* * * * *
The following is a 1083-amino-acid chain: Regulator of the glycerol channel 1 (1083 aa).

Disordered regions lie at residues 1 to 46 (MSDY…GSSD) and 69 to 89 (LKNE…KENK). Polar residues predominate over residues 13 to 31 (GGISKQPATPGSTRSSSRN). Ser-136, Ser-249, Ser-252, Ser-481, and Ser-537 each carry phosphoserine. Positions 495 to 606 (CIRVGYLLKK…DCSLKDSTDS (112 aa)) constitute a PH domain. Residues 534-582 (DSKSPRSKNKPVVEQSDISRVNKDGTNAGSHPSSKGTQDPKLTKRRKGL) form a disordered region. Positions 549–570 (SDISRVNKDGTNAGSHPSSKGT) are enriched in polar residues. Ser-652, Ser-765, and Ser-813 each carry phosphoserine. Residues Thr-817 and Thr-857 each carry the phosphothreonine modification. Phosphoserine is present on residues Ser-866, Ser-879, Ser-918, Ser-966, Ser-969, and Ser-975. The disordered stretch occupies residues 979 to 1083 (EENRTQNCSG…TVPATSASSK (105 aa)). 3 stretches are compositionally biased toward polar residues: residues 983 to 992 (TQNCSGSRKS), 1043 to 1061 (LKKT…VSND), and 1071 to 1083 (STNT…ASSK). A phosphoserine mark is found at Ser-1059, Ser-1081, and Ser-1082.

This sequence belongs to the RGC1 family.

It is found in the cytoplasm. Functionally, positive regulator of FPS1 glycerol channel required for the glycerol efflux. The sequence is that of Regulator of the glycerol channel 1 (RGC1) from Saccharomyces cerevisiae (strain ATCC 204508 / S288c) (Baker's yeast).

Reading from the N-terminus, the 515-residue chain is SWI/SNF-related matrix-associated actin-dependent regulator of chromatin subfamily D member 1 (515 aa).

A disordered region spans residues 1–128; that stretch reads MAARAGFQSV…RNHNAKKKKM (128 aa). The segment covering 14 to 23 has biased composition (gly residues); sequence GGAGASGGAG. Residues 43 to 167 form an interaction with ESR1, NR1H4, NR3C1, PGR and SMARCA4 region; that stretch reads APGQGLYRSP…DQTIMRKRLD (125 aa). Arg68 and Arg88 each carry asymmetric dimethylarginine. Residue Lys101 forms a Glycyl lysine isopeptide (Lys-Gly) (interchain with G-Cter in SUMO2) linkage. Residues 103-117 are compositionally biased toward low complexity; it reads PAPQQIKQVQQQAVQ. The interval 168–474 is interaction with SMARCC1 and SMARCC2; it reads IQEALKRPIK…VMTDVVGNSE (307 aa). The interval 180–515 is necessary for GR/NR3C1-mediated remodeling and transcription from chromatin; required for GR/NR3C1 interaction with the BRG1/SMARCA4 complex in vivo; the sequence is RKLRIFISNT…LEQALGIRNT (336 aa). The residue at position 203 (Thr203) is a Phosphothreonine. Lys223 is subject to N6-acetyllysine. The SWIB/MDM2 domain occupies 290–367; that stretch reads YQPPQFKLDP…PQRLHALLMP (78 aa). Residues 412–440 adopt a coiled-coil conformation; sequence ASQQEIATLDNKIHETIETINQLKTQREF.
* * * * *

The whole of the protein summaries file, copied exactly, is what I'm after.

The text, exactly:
The following is a 1083-amino-acid chain: Regulator of the glycerol channel 1 (1083 aa).

Disordered regions lie at residues 1 to 46 (MSDY…GSSD) and 69 to 89 (LKNE…KENK). Polar residues predominate over residues 13 to 31 (GGISKQPATPGSTRSSSRN). Ser-136, Ser-249, Ser-252, Ser-481, and Ser-537 each carry phosphoserine. Positions 495 to 606 (CIRVGYLLKK…DCSLKDSTDS (112 aa)) constitute a PH domain. Residues 534-582 (DSKSPRSKNKPVVEQSDISRVNKDGTNAGSHPSSKGTQDPKLTKRRKGL) form a disordered region. Positions 549–570 (SDISRVNKDGTNAGSHPSSKGT) are enriched in polar residues. Ser-652, Ser-765, and Ser-813 each carry phosphoserine. Residues Thr-817 and Thr-857 each carry the phosphothreonine modification. Phosphoserine is present on residues Ser-866, Ser-879, Ser-918, Ser-966, Ser-969, and Ser-975. The disordered stretch occupies residues 979 to 1083 (EENRTQNCSG…TVPATSASSK (105 aa)). 3 stretches are compositionally biased toward polar residues: residues 983 to 992 (TQNCSGSRKS), 1043 to 1061 (LKKT…VSND), and 1071 to 1083 (STNT…ASSK). A phosphoserine mark is found at Ser-1059, Ser-1081, and Ser-1082.

This sequence belongs to the RGC1 family.

It is found in the cytoplasm. Functionally, positive regulator of FPS1 glycerol channel required for the glycerol efflux. The sequence is that of Regulator of the glycerol channel 1 (RGC1) from Saccharomyces cerevisiae (strain ATCC 204508 / S288c) (Baker's yeast).

Reading from the N-terminus, the 515-residue chain is SWI/SNF-related matrix-associated actin-dependent regulator of chromatin subfamily D member 1 (515 aa).

A disordered region spans residues 1–128; that stretch reads MAARAGFQSV…RNHNAKKKKM (128 aa). The segment covering 14 to 23 has biased composition (gly residues); sequence GGAGASGGAG. Residues 43 to 167 form an interaction with ESR1, NR1H4, NR3C1, PGR and SMARCA4 region; that stretch reads APGQGLYRSP…DQTIMRKRLD (125 aa). Arg68 and Arg88 each carry asymmetric dimethylarginine. Residue Lys101 forms a Glycyl lysine isopeptide (Lys-Gly) (interchain with G-Cter in SUMO2) linkage. Residues 103-117 are compositionally biased toward low complexity; it reads PAPQQIKQVQQQAVQ. The interval 168–474 is interaction with SMARCC1 and SMARCC2; it reads IQEALKRPIK…VMTDVVGNSE (307 aa). The interval 180–515 is necessary for GR/NR3C1-mediated remodeling and transcription from chromatin; required for GR/NR3C1 interaction with the BRG1/SMARCA4 complex in vivo; the sequence is RKLRIFISNT…LEQALGIRNT (336 aa). The residue at position 203 (Thr203) is a Phosphothreonine. Lys223 is subject to N6-acetyllysine. The SWIB/MDM2 domain occupies 290–367; that stretch reads YQPPQFKLDP…PQRLHALLMP (78 aa). Residues 412–440 adopt a coiled-coil conformation; sequence ASQQEIATLDNKIHETIETINQLKTQREF.